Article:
Friday, December 18, 2009

Christmas card letters (redux)

There are lots of opinions about this, and lots of disagreement. After reading through several of these letters today, I can’t help it, I have to join in.
I want to first say that all in all I like Christmas card letters, especially the combination of pictures and letters. I like seeing kids grow up, hearing about new hobbies and adventures, and basic information that makes me feel closer to friends and re-connected to faraway friends.
Okay, that said, there are some other thoughts I have that do not exactly lift me into the Christmas spirit when I receive them. Here are three things that are sure to cause a reaction in me:
1. Letters that pretend that life is only good. It may have been a stellar year, with grades and job opportunities and vacations that could only have happened once a century, but this year happened to be it. I’m not saying we need to be negative, just more or less real. The year will come, trust me, when there seems to be nothing to write about but heartache and struggle. That has to be okay to share, but it needs to be done recognizing that in the midst of the darkness there are always rays of light… this is Christmas, after all.
2. Letters that presents a parent (usually the Dad) the chance to be clever at the kids’ expense. We get these every year, to varying degrees of intention and subtlety. Sure, we all can forgive the innocent gaff or mild tease easily enough. But there are those people, and most of the time its the same folks year after year, who cannot seem to avoid taking the Christmas letter to “joke” about their kids in a way that demeans, dismisses, or simply makes fun of them. Lay off, already. Life is tough enough for our kids. Even if the intent is to rebel against all those letters that makes each kid out to be All-State or the next Picasso, in the end they feel it, and it can’t help but sting. This is a great opportunity to honor them, and their trajectory. Bless, don’t curse, and let the world know how grateful and proud of them you are.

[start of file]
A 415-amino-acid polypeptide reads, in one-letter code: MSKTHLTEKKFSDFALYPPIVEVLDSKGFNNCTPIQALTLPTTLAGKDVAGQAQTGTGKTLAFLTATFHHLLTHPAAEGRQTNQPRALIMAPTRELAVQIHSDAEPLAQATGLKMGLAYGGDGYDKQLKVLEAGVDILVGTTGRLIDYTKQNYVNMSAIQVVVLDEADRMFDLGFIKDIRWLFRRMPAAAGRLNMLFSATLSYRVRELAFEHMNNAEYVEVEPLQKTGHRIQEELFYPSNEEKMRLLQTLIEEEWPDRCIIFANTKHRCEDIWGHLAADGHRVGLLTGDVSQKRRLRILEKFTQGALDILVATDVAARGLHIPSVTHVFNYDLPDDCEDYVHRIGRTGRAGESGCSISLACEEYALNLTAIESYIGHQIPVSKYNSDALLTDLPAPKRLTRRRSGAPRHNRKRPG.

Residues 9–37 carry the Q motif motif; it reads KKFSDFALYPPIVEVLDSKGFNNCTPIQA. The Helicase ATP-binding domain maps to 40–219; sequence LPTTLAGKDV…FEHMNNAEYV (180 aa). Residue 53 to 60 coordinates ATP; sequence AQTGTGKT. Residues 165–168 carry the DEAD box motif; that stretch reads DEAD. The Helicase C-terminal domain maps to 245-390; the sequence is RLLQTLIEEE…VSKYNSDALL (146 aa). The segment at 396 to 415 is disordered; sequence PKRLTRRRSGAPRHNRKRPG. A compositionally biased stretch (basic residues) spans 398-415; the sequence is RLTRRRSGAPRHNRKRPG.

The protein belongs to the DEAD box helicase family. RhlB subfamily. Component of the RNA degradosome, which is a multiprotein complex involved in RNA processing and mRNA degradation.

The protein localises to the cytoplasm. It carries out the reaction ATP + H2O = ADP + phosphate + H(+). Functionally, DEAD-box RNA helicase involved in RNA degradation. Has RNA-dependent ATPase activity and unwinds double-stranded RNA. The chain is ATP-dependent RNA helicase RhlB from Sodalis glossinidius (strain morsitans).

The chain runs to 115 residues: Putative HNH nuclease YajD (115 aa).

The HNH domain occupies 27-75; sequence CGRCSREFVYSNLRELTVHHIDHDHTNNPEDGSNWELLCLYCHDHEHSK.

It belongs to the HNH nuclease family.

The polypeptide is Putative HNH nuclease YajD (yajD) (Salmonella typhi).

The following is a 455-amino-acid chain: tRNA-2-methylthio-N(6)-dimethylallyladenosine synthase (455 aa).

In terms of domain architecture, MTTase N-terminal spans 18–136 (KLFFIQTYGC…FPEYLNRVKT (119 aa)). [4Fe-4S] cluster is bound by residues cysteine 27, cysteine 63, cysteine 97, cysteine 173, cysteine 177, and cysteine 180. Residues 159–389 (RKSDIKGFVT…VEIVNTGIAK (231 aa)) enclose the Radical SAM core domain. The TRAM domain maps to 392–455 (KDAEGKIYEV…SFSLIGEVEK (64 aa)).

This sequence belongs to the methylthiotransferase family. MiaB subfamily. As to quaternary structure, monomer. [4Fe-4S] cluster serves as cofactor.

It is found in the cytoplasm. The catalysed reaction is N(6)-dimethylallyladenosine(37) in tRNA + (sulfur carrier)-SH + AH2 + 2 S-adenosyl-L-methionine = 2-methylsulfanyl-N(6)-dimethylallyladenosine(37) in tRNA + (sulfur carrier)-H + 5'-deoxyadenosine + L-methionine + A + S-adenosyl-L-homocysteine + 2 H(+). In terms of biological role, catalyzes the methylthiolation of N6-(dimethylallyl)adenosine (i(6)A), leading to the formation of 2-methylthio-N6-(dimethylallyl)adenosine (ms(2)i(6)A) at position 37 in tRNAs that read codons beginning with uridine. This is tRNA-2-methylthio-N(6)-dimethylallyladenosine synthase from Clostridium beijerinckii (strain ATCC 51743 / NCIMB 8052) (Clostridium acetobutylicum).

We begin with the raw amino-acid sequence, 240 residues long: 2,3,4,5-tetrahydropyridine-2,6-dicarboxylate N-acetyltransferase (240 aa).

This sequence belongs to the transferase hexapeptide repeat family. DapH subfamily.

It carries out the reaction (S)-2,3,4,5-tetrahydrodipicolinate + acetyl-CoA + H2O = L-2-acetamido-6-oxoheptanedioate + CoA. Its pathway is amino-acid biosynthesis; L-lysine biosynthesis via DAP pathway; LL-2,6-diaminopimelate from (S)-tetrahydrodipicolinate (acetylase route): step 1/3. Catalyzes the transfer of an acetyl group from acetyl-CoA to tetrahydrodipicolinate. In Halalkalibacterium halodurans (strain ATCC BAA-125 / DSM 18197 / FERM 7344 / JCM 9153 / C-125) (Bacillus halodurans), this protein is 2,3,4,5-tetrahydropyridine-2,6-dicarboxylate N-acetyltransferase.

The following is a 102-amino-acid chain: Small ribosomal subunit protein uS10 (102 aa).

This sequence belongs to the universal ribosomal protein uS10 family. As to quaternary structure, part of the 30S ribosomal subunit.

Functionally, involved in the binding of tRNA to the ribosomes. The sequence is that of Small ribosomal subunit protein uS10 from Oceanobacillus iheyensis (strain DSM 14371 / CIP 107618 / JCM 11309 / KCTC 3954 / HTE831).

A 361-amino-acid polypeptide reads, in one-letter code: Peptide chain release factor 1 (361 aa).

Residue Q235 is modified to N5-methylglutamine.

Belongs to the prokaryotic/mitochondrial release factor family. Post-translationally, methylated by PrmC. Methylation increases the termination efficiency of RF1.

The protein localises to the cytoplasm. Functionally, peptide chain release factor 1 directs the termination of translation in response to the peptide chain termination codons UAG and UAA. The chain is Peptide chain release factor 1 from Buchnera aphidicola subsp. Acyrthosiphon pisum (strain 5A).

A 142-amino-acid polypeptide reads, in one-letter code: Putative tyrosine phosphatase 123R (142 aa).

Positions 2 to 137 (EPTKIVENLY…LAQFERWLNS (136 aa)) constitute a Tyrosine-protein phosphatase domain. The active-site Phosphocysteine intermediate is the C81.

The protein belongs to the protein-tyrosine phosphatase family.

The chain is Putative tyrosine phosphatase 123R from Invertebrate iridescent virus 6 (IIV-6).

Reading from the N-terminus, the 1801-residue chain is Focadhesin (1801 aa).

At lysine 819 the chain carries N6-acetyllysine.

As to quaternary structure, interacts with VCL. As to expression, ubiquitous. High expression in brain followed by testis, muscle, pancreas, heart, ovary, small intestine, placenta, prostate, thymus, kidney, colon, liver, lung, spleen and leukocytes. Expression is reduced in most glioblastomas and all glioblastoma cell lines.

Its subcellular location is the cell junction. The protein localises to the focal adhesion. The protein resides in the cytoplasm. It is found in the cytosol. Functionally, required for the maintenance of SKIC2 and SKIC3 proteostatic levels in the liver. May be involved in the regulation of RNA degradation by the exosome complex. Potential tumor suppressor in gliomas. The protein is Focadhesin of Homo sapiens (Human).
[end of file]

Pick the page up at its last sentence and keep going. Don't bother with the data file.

3. This is Christmas, so why is it so hard to remember that in our letters? The ones that are the toughest for me are those that have the token God/Christ accolades, but the rest of the letter is about kids, friends, fun, trips, money, sports, you name it. I have been especially struck this year by those letters from Christian leaders where, if the expected “Jesus is the reason for the season” paragraph was deleted, one would assume they were lawyers, sports agents, or Cubs fans.
You might be wondering where our example of the “appropriate” letter is. I don’t think I’ll share it with you… this is a blog. I’m just tossing out some ideas for you. (Besides, I’m pretty sure we have violated each of these pet peeves countless times over the years.)

Tuesday, December 15, 2009

What does a caring teacher look like?

Recently a college professor from the southeast asked me the following question:

"Can you describe a caring teacher? How does this person talk and act towards adolescents?"

A caring teacher looks beyond and through the layers of external performance, behavior, attitude, dress, or anything else that would shield a child from being vulnerable and known. They are then able to appeal to the inner sanctuary of the student who is attempting to find their place in a generally hostile and unforgiving world. A caring teacher sees gifts and talents standard measures deny; a caring teacher expects creativity and talent where society evaluates conformity; and, a caring teacher believes that every child is a product of themselves and an important resource to be nurtured, and should therefore be treated with the utmost respect and gentle care so as to draw out the innate best from the student.